I was recently doing some research to plan my gaming year. With that research came an interesting topic of thought.
Each year, I have a notebook I keep for all things gaming (I keep one for books, too). I list the games I’ve completed (and the dates), the games coming out that I want to keep an eye on (and I update release dates as they become available), and various other lists that likely only mean anything to me (games I’ve started but not completed, etc.).
This year, I went through all my current gen games for all platforms (PS4, Xbox One, Wii U), listed the games I have that I’ve yet to play, and went through and listed the estimated times to finish them as found on HowLongToBeat.com. This gave me a far clearer idea of what sort of time commitments I’d be looking at for various games.
I like lists, and I like to plan.
As I was doing this, I ended up briefly discussing this topic with another person about how someone classifies how long a game takes to complete (oddly enough, this topic also came up on a video I watched recently).
It’s funny because, to me, I felt it was a given that, in real-time hours, the game takes from when you start the game, to when you see credits roll. Apparently that isn’t how everyone sees it.
Some people use an in-game clock (if the game supports such a feature) to gauge their completion. So even if a game took them ten real-time hours to beat, if the game says, let’s say, six hours to beat (due to deaths, setbacks, etc.), that’s the number they walk away with.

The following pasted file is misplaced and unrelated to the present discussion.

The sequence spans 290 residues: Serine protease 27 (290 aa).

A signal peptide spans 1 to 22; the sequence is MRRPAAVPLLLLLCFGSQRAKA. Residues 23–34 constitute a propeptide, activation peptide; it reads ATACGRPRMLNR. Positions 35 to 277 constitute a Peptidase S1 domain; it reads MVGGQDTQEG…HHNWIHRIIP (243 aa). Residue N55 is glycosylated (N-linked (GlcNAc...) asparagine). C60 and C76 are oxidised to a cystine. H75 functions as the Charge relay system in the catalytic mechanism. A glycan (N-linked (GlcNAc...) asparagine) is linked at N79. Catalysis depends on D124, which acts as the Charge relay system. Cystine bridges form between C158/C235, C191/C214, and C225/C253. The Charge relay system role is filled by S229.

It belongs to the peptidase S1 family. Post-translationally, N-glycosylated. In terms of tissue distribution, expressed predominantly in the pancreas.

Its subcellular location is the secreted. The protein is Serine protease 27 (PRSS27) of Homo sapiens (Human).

The more I thought about this, the funnier it became. I still can’t see completion in any other terms than how many real-life hours it took me to beat it. If it took me ten hours to beat it, that’s how long it took me (quite literally) to beat it. If the game for some reason said anything less, I’d still report that it took me ten hours. Sure I understand that someone else may beat it faster or slower than I, but that’s the number I’d have, as that’s the truth of how many hours I spent in supplication of completing it.
So I ask this: how do you tackle this subject? How do you consider how long it takes you to beat a game? Do you go off real-time hours? Or in-game hours? Or something else entirely? The topic kind of fascinates me, and I’m curious to see how different people view it.